What’s the output from sudo parted --list? And are there .efi files in /boot/efi/EFI/Microsoft/Boot?

Thanks, Johnathan! There are not efi files in Microsoft/Boot only in Windows. It’s strange because at some point I was able to dualboot but made a fresh reinstall of Fedora which caused Windows to disappear. The files are all still on my drive so probably the efi files are deleted during the reinstallation?

The way you wrote that, it sounds like you’re saying that there are .efi files directly in /boot/efi/EFI/Windows, just not in the /boot/efi/EFI/Microsoft/Boot subdirectory? Is that correct, or does /boot/efi/EFI/Windows not exist or not contain .efi files under it at all?

Seeing the output from sudo parted --list would be very helpful before speculating on what happened.

Kinda. It’s still /boot/efi/EFI/fedora/grub.cfg on EFI systems, it’s just that since Fedora 34 that file now defers to /boot/grub2/grub.cfg.

The Microsoft subfolder doesn’t include any efi files but the windows subdirectory contains bootmgfw.efi and bootmgr.efi

What does tho output of the following command say?
efibootmgr

It should list all found boot entries, adding an Asterisk * to all enabled ones.

looks right:

BootCurrent: 0001
Timeout: 1 seconds
BootOrder: 0001,0002,0000
Boot0000* Windows 10
Boot0001* Fedora
Boot0002* Fedora

deleted

Do you have two Fedora installations?
Usually there should be one instead of two.

Mine looks like this:

BootCurrent: 0002
Timeout: 1 seconds
BootOrder: 0002,0000,0003,000F,0010,0009
Boot0000* Windows Boot Manager
Boot0002* Fedora
Boot0003* UEFI: Built-in EFI Shell 
Boot0009  Hard Drive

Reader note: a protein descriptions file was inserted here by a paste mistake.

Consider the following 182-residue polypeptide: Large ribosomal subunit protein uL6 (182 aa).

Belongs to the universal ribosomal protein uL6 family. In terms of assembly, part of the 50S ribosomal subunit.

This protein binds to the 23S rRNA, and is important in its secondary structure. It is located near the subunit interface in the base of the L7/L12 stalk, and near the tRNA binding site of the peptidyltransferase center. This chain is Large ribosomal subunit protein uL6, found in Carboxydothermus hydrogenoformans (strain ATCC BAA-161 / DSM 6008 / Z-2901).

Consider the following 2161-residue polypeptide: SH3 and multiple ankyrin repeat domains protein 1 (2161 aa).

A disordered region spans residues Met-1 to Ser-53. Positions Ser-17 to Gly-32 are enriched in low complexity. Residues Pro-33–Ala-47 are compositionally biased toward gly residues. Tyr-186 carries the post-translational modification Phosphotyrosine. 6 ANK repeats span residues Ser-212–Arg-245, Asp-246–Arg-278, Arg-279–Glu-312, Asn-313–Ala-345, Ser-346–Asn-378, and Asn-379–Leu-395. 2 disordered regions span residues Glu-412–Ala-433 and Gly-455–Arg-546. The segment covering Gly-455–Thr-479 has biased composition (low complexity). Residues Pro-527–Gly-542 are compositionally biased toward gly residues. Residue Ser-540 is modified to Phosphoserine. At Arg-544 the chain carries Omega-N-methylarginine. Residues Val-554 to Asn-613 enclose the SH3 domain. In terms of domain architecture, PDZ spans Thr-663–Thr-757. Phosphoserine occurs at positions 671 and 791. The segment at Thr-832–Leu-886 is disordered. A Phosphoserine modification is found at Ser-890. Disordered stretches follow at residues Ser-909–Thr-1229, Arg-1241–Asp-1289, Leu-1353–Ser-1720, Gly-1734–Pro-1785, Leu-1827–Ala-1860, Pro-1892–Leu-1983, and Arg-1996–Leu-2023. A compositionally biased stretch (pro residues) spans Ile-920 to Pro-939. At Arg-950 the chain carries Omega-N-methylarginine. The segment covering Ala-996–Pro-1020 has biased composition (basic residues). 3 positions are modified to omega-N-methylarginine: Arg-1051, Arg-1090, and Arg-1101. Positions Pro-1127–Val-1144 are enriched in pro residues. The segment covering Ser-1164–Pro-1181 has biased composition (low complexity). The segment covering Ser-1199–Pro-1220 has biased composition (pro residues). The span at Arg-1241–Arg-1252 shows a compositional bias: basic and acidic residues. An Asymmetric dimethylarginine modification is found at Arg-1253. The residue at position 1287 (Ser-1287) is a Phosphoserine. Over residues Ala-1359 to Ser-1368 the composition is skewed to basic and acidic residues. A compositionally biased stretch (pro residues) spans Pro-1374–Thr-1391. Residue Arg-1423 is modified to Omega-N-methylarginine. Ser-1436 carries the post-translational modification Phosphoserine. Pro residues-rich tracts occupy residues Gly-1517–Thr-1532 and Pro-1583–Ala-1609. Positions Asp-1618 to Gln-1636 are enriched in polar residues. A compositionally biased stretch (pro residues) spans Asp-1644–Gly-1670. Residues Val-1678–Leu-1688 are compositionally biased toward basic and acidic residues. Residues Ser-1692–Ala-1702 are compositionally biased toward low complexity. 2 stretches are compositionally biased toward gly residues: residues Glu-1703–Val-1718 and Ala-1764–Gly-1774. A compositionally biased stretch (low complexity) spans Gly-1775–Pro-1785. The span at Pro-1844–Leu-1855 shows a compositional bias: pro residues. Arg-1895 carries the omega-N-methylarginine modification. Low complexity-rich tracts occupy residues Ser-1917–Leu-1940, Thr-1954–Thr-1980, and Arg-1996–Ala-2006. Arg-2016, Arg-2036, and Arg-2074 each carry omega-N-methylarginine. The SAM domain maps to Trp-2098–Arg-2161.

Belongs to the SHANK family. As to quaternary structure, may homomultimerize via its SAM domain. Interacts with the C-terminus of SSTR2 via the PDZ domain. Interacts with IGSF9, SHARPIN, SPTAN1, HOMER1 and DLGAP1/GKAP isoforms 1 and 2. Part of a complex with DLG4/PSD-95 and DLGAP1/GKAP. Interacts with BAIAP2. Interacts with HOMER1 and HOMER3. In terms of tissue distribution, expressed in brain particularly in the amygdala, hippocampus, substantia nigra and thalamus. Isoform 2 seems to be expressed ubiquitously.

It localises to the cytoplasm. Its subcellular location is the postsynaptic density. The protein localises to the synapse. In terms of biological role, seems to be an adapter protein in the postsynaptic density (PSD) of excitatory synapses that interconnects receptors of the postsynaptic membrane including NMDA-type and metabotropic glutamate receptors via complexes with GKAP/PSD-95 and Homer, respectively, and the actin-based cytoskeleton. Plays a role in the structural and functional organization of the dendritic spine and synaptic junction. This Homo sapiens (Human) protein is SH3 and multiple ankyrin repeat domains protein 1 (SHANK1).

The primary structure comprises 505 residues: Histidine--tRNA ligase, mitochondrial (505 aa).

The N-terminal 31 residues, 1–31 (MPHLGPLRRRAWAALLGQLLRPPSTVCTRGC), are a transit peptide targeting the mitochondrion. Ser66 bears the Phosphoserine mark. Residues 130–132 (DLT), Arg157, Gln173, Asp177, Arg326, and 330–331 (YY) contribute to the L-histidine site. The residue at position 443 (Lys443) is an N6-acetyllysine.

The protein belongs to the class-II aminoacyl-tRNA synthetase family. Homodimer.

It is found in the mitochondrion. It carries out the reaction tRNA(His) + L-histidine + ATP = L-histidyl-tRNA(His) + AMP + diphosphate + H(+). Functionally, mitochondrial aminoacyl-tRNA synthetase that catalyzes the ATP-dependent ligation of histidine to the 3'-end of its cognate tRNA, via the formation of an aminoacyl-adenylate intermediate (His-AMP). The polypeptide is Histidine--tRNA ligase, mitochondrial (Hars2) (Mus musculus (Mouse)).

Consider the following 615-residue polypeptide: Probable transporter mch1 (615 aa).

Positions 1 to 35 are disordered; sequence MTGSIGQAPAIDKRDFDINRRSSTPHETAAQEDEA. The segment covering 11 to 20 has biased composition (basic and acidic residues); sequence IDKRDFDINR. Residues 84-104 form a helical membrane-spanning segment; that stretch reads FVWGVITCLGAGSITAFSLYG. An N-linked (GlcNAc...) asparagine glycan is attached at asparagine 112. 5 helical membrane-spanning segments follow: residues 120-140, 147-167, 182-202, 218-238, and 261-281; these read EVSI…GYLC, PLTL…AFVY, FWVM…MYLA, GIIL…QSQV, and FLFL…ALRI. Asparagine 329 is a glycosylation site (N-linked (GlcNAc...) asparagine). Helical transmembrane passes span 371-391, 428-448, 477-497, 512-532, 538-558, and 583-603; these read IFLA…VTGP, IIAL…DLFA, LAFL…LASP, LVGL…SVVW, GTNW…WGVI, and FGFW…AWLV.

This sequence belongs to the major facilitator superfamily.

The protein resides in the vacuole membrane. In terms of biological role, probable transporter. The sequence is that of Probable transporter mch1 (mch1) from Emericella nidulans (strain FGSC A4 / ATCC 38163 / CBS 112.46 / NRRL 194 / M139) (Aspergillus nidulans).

Boot000F  UEFI OS
Boot0010  Network Card

I reinstalled Fedora (Wifi and Audio weren’t working and I thought a reinstall would help) and maybe this fucked up everything. There should be only one Fedora. Is there a way to see which one is the active I use?

Look up fix master boot record MBR for windows 10 or repair EFI bootloader. You will need a usb drive with Windows 10. You could also try the auto repair in advanced options.
https://www.partitionwizard.com/partitionmanager/windows-mbr-fix.html

for EFI bootloader and GPT - https://www.dell.com/support/kbdoc/en-ca/000124331/how-to-repair-the-efi-bootloader-on-a-gpt-hdd-for-windows-7-8-8-1-and-10-on-your-dell-pc

1 Like

it worked thanks a lot!! Now I need to find a way to get grub started again so I can dual boot again wihtout using BIOS

1 Like

Boot into fedora and in the terminal type “sudo os-prober” , “sudo nano /etc/default/grub” to change timeout from 5 to 10 save and exit. Then to apply changes type “sudo grub2-mkconfig -o /boot/efi/EFI/fedora/grub.cfg”. Restart and grub menu should come up.

2 Likes

thanks a lot! getting closer and closer :laughing: The Grub menu appears when I boot Fedora in Bios but if I turn on the laptop it will start windows directly. Is it something I need to configure in Windows so it recognizes a dual boot?

1 Like

In your bios change the boot order to fedora first then windows second, that might help.

2 Likes

thank you this is it! Everything working well for me now!